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Thai and Burmese fishing boat workers sit inside a cell at the compound of a fishing company in Benjina, Indonesia on Nov. The imprisoned men were considered slaves who might run away.
When the U. State Department released its annual human trafficking report on Monday, it told distressingly familiar tales of forced sex work and housekeepers kept against their will. But this year, one area got special attention: Slavery in the global supply chains of agriculture, fishing and aquaculture.
The report has ranked the anti-trafficking efforts of most nations around the world since , sorting them into three tiers of compliance with the Trafficking Victims Protection Act. To obtain the top ranking of tier one, countries must "demonstrate appreciable progress in combating trafficking," while third-tier countries are deemed to be ignoring the problem, and thus subject to non-trade related sanctions.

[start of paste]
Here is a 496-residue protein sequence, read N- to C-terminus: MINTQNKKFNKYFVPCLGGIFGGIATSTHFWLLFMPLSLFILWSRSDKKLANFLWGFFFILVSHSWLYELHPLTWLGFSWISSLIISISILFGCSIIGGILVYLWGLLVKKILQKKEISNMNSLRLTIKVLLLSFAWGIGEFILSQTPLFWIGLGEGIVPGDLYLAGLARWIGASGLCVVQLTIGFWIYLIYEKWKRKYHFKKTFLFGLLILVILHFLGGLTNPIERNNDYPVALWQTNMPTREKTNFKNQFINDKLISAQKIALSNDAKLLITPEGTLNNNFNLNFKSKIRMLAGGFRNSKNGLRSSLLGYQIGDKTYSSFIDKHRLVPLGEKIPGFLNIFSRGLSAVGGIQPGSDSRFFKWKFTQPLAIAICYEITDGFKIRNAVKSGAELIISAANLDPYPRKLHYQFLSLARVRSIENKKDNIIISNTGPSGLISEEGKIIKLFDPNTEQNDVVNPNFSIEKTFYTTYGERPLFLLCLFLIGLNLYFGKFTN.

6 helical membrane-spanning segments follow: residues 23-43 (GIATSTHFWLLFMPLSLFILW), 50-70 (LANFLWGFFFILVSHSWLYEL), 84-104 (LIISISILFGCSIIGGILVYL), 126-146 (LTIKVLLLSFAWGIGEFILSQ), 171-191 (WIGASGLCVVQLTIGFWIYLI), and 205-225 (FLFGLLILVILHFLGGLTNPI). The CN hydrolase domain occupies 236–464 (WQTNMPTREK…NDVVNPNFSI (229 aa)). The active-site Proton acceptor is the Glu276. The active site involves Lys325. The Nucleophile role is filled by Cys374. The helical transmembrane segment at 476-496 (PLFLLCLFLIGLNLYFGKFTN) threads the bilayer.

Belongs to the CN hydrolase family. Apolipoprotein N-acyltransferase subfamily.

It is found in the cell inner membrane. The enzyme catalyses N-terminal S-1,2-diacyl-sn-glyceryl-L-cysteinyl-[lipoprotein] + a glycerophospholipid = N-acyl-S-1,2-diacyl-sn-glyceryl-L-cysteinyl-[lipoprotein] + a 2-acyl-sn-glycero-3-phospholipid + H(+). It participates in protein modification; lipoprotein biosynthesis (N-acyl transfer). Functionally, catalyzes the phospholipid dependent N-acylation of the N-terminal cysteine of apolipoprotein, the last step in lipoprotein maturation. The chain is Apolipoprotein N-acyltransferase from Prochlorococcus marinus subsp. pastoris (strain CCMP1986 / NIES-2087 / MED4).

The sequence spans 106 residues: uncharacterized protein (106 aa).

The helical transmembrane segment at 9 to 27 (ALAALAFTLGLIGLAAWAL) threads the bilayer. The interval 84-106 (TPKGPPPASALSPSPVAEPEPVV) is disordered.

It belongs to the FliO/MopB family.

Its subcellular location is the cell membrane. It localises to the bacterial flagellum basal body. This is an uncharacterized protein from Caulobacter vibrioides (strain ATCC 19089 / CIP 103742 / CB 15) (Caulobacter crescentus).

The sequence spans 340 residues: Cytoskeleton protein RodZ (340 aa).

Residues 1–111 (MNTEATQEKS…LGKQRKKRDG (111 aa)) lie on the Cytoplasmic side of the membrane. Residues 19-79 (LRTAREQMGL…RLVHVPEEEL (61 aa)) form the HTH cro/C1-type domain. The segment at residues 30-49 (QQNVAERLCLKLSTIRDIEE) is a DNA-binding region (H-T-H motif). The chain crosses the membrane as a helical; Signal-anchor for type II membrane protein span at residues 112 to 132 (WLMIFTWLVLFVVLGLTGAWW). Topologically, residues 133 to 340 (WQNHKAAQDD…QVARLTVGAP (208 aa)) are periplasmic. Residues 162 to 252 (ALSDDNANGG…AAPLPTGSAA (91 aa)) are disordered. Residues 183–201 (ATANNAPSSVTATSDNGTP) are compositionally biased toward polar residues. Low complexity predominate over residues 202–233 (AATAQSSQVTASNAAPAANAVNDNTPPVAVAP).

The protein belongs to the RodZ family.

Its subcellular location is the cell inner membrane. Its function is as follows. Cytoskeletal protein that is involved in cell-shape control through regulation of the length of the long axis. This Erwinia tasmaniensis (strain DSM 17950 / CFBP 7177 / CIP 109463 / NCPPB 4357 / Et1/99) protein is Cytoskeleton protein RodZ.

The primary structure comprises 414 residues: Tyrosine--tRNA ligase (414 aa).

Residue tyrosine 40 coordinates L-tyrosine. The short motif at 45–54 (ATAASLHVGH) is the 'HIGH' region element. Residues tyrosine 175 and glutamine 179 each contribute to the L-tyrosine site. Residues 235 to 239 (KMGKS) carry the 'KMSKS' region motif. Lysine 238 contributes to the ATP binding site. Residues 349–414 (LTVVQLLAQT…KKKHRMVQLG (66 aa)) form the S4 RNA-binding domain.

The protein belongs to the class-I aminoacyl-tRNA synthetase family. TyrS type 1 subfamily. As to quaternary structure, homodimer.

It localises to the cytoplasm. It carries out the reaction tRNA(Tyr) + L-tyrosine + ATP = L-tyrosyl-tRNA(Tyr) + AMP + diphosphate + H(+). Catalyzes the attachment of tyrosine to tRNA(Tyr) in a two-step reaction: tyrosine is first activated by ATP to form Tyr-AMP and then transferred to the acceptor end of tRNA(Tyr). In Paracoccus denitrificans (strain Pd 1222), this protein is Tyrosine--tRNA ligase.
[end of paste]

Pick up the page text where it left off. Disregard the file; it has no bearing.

In the report's early years, domestic and sex work dominated, and trafficking was attributed to " greed and moral turpitude. A mix of government officials, advocates, businesses and media had driven that shift, she says. It's a welcome change, say advocates. A worker collects oil palm fruits outside Kuala Lumpur, Malaysia in According to the State Department's human trafficking report, some foreign migrant workers on Malaysian palm oil plantations are subjected to forced labor.
And once you start looking at the supply chains most likely to have trafficked workers, you find that a striking number are producing food. Of 48 commodities targeted for additional research because they were especially vulnerable to trafficking, 22 were food — everything from the well-publicized fish , shrimp, cocoa and palm oil industries, to crops like wheat and corn. Farms and fishing boats have long been some the world's least-regulated workplaces, says Laura Germino, who coordinates the anti-slavery campaign of the Coalition of Immokalee Workers.